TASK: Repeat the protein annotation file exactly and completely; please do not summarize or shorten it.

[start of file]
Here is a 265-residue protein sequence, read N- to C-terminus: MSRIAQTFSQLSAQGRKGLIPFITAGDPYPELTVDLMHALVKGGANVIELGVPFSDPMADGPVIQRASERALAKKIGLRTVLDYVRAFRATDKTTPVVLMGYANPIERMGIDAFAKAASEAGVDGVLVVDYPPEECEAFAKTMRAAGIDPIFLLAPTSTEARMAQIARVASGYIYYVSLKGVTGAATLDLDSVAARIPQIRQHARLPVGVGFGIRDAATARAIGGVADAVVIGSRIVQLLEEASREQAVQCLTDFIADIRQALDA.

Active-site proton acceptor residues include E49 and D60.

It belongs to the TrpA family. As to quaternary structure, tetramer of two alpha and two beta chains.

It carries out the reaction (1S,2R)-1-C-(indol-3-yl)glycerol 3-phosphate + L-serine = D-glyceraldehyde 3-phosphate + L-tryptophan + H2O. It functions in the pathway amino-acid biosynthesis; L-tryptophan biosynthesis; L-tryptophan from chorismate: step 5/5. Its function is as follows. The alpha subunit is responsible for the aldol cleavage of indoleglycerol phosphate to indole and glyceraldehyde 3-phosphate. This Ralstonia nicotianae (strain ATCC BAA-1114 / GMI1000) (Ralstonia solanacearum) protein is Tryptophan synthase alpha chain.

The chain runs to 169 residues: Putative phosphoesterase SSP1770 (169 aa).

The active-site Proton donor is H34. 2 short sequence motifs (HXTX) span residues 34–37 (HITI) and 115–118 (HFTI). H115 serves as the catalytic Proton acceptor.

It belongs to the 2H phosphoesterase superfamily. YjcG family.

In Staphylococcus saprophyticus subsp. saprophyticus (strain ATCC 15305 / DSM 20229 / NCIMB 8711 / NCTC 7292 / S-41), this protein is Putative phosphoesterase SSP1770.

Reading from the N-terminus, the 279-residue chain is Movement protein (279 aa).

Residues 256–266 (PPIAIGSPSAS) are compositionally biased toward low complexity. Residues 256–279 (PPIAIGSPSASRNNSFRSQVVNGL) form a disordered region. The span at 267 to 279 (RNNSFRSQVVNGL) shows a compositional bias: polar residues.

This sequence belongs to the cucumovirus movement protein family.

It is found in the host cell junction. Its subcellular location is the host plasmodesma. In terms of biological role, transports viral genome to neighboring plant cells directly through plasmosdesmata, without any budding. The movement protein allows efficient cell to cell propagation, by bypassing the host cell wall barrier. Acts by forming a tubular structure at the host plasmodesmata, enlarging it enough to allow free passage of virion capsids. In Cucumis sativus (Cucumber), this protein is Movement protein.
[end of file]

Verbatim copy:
Here is a 265-residue protein sequence, read N- to C-terminus: MSRIAQTFSQLSAQGRKGLIPFITAGDPYPELTVDLMHALVKGGANVIELGVPFSDPMADGPVIQRASERALAKKIGLRTVLDYVRAFRATDKTTPVVLMGYANPIERMGIDAFAKAASEAGVDGVLVVDYPPEECEAFAKTMRAAGIDPIFLLAPTSTEARMAQIARVASGYIYYVSLKGVTGAATLDLDSVAARIPQIRQHARLPVGVGFGIRDAATARAIGGVADAVVIGSRIVQLLEEASREQAVQCLTDFIADIRQALDA.

Active-site proton acceptor residues include E49 and D60.

It belongs to the TrpA family. As to quaternary structure, tetramer of two alpha and two beta chains.

It carries out the reaction (1S,2R)-1-C-(indol-3-yl)glycerol 3-phosphate + L-serine = D-glyceraldehyde 3-phosphate + L-tryptophan + H2O. It functions in the pathway amino-acid biosynthesis; L-tryptophan biosynthesis; L-tryptophan from chorismate: step 5/5. Its function is as follows. The alpha subunit is responsible for the aldol cleavage of indoleglycerol phosphate to indole and glyceraldehyde 3-phosphate. This Ralstonia nicotianae (strain ATCC BAA-1114 / GMI1000) (Ralstonia solanacearum) protein is Tryptophan synthase alpha chain.

The chain runs to 169 residues: Putative phosphoesterase SSP1770 (169 aa).

The active-site Proton donor is H34. 2 short sequence motifs (HXTX) span residues 34–37 (HITI) and 115–118 (HFTI). H115 serves as the catalytic Proton acceptor.

It belongs to the 2H phosphoesterase superfamily. YjcG family.

In Staphylococcus saprophyticus subsp. saprophyticus (strain ATCC 15305 / DSM 20229 / NCIMB 8711 / NCTC 7292 / S-41), this protein is Putative phosphoesterase SSP1770.

Reading from the N-terminus, the 279-residue chain is Movement protein (279 aa).

Residues 256–266 (PPIAIGSPSAS) are compositionally biased toward low complexity. Residues 256–279 (PPIAIGSPSASRNNSFRSQVVNGL) form a disordered region. The span at 267 to 279 (RNNSFRSQVVNGL) shows a compositional bias: polar residues.

This sequence belongs to the cucumovirus movement protein family.

It is found in the host cell junction. Its subcellular location is the host plasmodesma. In terms of biological role, transports viral genome to neighboring plant cells directly through plasmosdesmata, without any budding. The movement protein allows efficient cell to cell propagation, by bypassing the host cell wall barrier. Acts by forming a tubular structure at the host plasmodesmata, enlarging it enough to allow free passage of virion capsids. In Cucumis sativus (Cucumber), this protein is Movement protein.